Watersheds-To-Sea (W2S)

The Puget Sound region is recognized as a dynamic landscape

The distribution of water across the landscape is one of the fundamental organizing principles of the earth and the life it supports.  Ecosystems organize the dynamic interplay of organisms and their environment, from a salmon to the exchange of carbon between vegetation and the atmosphere to the chemical changes in water as it moves through and across soil. The ability to determine cause/effect in the marine environment is intimately tied to the source and movement of materials on land. Understanding these interactions is particularly relevant to changes in land use and climate, both past and future.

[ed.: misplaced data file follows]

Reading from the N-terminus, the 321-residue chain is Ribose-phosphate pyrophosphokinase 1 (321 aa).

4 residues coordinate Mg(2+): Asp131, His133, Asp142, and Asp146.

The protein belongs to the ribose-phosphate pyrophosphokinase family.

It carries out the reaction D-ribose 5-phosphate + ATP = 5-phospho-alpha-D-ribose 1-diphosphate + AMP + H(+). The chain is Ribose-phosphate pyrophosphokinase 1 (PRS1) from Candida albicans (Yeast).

PRISM has supported major initiatives to quantify and map land cover change in the Puget Sound region (see Landcover of Puget Sound), and to evaluate how the combination of changes in land cover and climate have affected the region's hydrology (see Water Cycle of Puget Sound).  PRISM is also currently supporting two high-profile regional watershed initiatives:

  • The Hood Canal Dissolved Oxygen Project, which is studying the causes of recent increases in the frequency and severity of periods of low dissolved oxygen in Hood Canal, where this has led to large fish kills and changes in the local marine ecosystem; and
  • The Skagit Alternative Futures Project, which is working with a wide range of local stakeholders (led by Skagit County) to consider alternative ways of accommodating population growth and  adapting to climate change over the next 50 years that could meet goals for the ecosystem, the viability of the local agricultural and forestry economies, and local quality of life.